Sorenstam has designed a golf course in China and has two others in the works, including one just outside Charleston, S.C.
Annika Sorenstam is standing in the 15th fairway at Lake Nona Golf & Country Club in Orlando, juggling balls as effortlessly as she swings a golf club. One ball, she says, represents "me," the others competitive golf and her nascent business career. When one ball drops to the ground, she laughs. "That one is me."
Sorenstam is implying that the other things in her life are taking precedence right now. In addition to embarking on a new season, making appearances for her sponsors and starting a course design business, the world's No. 1 female player is opening the Annika Academy at the Reunion Resort Club near Orlando, which will open to the general public in October. She is a national ambassador for the Make-A-Wish Foundation and is also hosting two tournaments this season, including the inaugural Ginn Tribute Hosted by Annika on the LPGA Tour. Plus, the man in her life, Mike McGee, son of former PGA Tour player Jerry McGee, is now the managing director of her company.
Sorenstam's business ventures and a long-stated desire to start a family have led to speculation that the LPGA Tour's all-time money leader is close to retirement. But Sorenstam, who turns 37 in October, makes it clear that she has unfinished business. She is determined to atone for a 2006 season that was below par by her standards, even if she did win three LPGA events and her 10th major championship.
"I was disappointed with last year," she admits, after failing to win Player of the Year honors for the first time since 2001. "I want to change that."
Sorenstam plans to play a reduced tournament schedule this year (there are, after all, seven fewer titles to defend versus a year ago), but her goals remain the same: to recapture LPGA Player of the Year honors and win a Grand Slam.
"Even though I'm going to play less, I think it's possible," she says. "I plan on being in contention every time I'm out there competing this year."
She is equally passionate about her new golf school. Each session will combine golf, fitness and mental-game instruction for six to eight students in a boutique-style setting. The 5,400-square-foot facility includes a state-of-the-art gym, two hitting bays, a conference room and a kitchen. Sorenstam oversaw all aspects of the construction, down to landscaping and the selection of lamps, towels and stationery.
She was also in charge of hiring, although she didn't have to look far afield. The academy team will include Henri Reis, Sorenstam's swing coach of 20 years; her personal fitness trainer Kai Fusser; and sister Charlotta, who will be in charge of golf operations. Sorenstam will host several schools during the year, including a three-day program, Annika Presents Vision54, with Golf For Women Top 50 Teachers Pia Nilsson and Lynn Marriott. The featured program, the Soren-Slam Package, includes nine holes of golf with Sorenstam.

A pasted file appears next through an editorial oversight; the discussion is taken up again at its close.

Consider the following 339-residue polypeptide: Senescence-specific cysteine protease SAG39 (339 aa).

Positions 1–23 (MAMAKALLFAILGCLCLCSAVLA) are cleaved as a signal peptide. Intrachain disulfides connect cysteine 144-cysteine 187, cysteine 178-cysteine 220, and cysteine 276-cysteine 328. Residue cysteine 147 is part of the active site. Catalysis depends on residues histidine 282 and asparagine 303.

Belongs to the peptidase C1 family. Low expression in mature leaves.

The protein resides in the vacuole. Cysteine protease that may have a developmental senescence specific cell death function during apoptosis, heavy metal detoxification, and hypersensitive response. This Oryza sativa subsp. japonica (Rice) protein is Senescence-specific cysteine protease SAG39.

"I've thought about the school for a long time," says Sorenstam. "I want to share my knowledge and the passion I have for the game, and inspire people. It's great to be able to share Henri and Kai, too."
Sorenstam came up with the boutique school idea by asking herself, "Where would I want to go?"
"I've been fortunate enough to play at a lot of private clubs; I love that atmosphere," she says. "I'm going for the high-end experience. I don't think there are many schools like it, that combine the personalized instruction with the health and wellness aspect."
Sorenstam is also breaking ground in the golf-course design business. Her first course was the Annika Course at Mission Hills Golf Club in China, one of 10 featured designs by world-class players such as Jack Nicklaus, Greg Norman and Ernie Els. She's the signature designer on a course in South Africa, the Euphoria Golf Estate & Hydro, scheduled to open in 2008, and has also been hired to redesign Patriots Point Links in Mt. Pleasant, S.C., just outside Charleston. Her goal is to create courses that challenge "men, women and children equally."
"Golf is not a game of gender; it's for everyone to enjoy," says Sorenstam. "What other sport can put people of different ages and genders on the same playing field in a way everyone can be competitive?"
For more information on the Annika Academy, call 888-266-4522 or visit reunionresort.com